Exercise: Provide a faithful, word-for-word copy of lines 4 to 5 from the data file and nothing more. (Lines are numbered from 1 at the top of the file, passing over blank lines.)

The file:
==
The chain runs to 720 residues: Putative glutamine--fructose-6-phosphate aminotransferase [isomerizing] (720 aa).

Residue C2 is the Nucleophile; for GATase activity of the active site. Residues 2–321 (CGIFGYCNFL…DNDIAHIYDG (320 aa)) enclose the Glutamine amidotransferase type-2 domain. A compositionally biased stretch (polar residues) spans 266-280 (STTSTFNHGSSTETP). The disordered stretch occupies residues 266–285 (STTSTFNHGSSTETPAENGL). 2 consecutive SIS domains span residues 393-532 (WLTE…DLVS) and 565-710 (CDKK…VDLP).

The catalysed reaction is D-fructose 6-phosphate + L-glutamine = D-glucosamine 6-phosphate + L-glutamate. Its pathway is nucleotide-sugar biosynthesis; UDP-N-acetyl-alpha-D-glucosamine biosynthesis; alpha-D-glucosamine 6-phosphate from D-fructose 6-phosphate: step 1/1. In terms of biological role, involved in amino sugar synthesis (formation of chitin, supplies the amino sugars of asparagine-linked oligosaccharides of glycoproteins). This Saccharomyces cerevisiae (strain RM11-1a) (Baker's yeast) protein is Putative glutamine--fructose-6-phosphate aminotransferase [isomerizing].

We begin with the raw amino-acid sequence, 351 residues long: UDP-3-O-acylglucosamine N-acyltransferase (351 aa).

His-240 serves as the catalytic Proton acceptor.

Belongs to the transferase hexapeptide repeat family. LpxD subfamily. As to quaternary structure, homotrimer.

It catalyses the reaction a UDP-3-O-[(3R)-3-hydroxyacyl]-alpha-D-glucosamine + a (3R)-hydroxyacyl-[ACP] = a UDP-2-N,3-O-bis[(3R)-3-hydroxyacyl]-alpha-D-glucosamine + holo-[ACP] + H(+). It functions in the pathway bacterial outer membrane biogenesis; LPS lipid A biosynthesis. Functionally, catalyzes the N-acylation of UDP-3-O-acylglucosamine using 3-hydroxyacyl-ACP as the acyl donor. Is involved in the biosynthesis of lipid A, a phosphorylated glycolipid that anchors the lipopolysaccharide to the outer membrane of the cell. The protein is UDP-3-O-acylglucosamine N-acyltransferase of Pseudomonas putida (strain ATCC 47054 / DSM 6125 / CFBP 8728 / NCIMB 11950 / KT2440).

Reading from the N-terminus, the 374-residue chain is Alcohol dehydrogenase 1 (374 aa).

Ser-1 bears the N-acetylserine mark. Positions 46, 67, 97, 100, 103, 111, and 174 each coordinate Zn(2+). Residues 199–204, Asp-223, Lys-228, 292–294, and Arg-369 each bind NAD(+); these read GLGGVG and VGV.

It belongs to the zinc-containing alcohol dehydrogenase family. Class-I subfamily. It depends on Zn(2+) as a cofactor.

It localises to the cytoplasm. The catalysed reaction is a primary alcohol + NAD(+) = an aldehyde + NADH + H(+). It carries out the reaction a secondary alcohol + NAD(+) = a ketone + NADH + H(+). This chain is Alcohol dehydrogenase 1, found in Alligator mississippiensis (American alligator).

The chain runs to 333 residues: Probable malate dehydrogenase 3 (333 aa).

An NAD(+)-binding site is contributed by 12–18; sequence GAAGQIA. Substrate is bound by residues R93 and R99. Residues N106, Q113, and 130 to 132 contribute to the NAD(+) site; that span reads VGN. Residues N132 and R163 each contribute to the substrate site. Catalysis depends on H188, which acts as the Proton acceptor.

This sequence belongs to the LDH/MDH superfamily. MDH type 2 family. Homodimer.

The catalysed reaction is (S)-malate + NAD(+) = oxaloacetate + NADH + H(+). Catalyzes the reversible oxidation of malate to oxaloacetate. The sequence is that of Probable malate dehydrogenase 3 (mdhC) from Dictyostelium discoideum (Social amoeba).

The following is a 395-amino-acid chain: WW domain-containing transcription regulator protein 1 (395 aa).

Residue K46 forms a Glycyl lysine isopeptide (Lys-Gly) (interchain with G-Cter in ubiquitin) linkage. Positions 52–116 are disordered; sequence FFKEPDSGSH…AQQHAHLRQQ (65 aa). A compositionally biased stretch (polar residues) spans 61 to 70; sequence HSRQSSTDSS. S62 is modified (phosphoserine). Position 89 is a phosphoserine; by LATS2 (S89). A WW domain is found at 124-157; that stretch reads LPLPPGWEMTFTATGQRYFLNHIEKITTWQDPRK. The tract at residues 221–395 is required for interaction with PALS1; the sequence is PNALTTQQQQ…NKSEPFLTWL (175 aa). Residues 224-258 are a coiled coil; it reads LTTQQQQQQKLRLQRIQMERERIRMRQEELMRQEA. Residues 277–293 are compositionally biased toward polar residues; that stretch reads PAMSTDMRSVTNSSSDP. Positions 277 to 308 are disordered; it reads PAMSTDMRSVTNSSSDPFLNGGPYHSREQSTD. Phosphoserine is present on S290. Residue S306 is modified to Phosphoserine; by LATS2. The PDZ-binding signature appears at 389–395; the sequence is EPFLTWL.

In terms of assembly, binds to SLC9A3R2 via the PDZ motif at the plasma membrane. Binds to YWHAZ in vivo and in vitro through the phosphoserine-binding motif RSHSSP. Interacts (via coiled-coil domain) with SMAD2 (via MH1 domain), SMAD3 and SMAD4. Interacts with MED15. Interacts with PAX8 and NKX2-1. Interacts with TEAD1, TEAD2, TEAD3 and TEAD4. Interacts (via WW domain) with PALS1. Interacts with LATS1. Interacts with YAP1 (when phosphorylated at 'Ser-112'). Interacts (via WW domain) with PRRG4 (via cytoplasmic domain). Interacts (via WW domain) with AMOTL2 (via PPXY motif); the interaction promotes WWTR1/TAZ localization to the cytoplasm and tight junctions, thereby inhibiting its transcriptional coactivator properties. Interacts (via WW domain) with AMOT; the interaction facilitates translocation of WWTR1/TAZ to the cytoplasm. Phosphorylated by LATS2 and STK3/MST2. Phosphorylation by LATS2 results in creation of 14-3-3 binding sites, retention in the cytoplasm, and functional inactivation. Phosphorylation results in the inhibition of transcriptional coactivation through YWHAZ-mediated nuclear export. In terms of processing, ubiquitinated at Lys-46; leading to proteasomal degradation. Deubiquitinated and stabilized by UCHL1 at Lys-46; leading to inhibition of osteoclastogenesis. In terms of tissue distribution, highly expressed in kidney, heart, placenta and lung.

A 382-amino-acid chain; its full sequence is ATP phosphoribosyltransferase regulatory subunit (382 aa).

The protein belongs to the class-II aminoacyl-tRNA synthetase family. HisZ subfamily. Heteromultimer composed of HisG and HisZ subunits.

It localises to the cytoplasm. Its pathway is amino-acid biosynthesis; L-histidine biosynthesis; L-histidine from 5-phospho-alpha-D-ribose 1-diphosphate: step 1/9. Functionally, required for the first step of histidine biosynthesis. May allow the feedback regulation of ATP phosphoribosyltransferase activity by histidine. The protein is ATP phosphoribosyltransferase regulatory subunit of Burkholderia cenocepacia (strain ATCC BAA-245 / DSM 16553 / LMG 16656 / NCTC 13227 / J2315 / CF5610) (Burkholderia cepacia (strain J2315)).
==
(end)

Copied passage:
We begin with the raw amino-acid sequence, 351 residues long: UDP-3-O-acylglucosamine N-acyltransferase (351 aa).

His-240 serves as the catalytic Proton acceptor.